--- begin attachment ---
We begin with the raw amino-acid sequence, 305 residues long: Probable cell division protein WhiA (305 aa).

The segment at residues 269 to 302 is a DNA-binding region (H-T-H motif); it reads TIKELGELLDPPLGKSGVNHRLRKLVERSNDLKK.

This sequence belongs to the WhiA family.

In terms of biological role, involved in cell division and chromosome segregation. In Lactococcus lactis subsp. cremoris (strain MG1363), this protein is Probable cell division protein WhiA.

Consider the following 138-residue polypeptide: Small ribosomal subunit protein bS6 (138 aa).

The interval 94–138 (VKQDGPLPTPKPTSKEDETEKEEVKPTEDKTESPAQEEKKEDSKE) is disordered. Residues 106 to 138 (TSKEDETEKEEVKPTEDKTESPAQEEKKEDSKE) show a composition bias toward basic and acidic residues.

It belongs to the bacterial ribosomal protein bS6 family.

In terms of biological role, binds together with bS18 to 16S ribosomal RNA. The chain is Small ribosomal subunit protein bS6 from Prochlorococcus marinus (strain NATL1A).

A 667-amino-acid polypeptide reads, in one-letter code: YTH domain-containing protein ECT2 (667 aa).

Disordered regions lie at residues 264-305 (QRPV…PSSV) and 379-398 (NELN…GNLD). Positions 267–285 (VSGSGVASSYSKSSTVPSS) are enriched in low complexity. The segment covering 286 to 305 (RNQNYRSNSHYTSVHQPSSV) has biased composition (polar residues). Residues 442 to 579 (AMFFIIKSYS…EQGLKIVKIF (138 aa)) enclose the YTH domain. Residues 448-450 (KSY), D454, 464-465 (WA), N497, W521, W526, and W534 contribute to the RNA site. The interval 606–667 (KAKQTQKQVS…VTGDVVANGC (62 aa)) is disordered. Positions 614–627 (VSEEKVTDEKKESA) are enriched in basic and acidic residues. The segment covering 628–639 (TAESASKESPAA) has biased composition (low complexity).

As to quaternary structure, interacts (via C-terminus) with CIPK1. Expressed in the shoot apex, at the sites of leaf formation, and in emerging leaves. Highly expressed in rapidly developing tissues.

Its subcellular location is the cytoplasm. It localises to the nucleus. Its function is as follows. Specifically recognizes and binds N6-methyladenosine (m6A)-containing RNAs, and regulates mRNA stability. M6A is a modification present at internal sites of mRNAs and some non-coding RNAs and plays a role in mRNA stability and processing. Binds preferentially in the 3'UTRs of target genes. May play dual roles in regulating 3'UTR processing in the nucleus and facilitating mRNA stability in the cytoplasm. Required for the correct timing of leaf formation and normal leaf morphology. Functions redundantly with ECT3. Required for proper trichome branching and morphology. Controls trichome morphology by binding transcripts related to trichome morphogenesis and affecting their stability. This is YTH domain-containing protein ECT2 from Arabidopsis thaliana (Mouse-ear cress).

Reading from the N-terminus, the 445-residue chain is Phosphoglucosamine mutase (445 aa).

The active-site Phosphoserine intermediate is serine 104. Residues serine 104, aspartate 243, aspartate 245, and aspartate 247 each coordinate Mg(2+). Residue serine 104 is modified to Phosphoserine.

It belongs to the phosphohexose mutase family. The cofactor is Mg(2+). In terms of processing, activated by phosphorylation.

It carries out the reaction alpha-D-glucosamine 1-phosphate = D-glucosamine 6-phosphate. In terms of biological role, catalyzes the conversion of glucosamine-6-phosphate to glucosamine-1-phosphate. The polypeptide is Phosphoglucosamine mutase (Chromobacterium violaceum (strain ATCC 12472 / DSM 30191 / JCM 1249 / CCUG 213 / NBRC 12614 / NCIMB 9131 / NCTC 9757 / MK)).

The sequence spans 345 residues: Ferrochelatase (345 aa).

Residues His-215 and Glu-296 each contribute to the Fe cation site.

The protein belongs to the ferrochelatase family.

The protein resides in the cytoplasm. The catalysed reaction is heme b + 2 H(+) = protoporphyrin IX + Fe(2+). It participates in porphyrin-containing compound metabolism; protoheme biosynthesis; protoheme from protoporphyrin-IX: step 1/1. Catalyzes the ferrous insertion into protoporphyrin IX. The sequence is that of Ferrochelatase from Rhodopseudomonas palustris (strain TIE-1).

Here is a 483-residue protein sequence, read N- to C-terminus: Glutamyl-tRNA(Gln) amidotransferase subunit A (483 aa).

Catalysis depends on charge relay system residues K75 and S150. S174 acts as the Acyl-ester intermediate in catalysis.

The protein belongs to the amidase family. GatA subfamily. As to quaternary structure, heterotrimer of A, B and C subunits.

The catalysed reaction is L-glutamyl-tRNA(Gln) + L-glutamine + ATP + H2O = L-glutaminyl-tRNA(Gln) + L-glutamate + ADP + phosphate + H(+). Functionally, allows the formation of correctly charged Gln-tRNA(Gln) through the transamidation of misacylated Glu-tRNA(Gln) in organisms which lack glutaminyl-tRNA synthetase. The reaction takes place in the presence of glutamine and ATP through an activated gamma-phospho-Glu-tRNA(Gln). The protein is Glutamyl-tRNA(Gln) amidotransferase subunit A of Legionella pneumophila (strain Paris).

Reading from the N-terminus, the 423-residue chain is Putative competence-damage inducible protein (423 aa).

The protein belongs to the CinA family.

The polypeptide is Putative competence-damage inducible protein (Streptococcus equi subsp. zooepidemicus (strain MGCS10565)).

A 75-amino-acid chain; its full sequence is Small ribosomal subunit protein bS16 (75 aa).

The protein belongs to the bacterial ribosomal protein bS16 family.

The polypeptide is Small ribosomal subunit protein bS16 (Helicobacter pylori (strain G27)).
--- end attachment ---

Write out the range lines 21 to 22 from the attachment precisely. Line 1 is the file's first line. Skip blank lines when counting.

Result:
Here is a 483-residue protein sequence, read N- to C-terminus: Glutamyl-tRNA(Gln) amidotransferase subunit A (483 aa).

Catalysis depends on charge relay system residues K75 and S150. S174 acts as the Acyl-ester intermediate in catalysis.